For all my professed cosmopolitan leanings, I’m still a Midwesterner at heart, because for me, without these, it’s not a holiday. As more proof that great journalism doesn’t have to be about taking down the mayor and changing the world, Post writer Monica Hesse takes us to the one and only French’s French Fried Onion plant, in New Jersey:
The texture on this test batch is good — thin and crispy, no soggy onions in this kitchen. The taste? Fuggedaboudit! Now this is one delicious fried onion. Sometimes, if the national crop is weak, you’re going to end up with a product that’s not as sweet as millions of Americans have come to expect. But these? They’re good. Sprinkle on top of a green bean casserole and bake it at 350 for a couple-five minutes, and you got a holiday meal.
To ask why we eat FFOs is an attempt to get at the root of Thanksgiving gluttony itself. There is no reason except that we are Americans and it is our God-given right.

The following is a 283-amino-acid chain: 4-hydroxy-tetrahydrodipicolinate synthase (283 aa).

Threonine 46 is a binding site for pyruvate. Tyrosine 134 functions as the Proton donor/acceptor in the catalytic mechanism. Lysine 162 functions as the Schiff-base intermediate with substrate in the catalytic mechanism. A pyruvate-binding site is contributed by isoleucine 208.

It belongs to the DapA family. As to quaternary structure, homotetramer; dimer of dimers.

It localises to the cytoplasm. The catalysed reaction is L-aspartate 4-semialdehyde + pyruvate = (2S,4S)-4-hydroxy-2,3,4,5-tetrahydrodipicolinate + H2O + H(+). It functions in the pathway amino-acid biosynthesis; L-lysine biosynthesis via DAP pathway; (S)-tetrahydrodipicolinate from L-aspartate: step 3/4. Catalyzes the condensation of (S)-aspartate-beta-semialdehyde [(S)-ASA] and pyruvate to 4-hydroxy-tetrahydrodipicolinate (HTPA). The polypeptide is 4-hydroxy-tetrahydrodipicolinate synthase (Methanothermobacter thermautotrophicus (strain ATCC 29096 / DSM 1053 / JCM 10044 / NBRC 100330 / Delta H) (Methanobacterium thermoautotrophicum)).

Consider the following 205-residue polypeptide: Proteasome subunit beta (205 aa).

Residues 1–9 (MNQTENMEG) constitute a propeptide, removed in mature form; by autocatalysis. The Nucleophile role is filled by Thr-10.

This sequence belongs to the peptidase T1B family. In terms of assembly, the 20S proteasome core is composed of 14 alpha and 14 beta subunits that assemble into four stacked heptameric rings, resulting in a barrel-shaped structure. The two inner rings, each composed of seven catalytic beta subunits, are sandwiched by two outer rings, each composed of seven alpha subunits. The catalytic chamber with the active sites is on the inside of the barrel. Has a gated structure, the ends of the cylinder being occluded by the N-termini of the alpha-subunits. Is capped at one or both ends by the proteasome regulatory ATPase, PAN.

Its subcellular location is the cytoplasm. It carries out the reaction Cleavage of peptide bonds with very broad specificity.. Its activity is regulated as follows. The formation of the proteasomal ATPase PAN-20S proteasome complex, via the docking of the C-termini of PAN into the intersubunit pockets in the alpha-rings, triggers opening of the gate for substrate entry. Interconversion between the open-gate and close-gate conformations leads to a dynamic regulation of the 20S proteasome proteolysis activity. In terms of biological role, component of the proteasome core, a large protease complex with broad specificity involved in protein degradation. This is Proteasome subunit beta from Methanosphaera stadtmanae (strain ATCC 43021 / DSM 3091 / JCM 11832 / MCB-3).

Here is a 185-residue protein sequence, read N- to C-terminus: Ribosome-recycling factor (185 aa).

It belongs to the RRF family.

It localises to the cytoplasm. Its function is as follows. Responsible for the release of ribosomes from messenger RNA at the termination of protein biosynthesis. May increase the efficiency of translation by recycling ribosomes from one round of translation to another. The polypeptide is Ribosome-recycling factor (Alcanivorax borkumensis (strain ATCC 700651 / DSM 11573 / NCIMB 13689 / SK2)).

I grew up with a green-bean-and-french-fried-onion casserole (sorry, hotdish) at every Thanksgiving and Christmas. Some fellow Midwesterner expats (during a study abroad trip) conceded that no matter how horrible the idea of these stringy greasy fried things are, it’s not Thanksgiving without them. (And despite the gruesomeness of the idea, they taste darn good.)
I was gratified upon reaching adulthood to find that a) pretty much every can of FFOs has a recipe on the back for green bean casserole–they’re not used for anything else (despite what the Post article might say about “the chicken”), and b) even Whole Foods and Trader Joe’s carry FFOs in autumn. Long live the FFOs.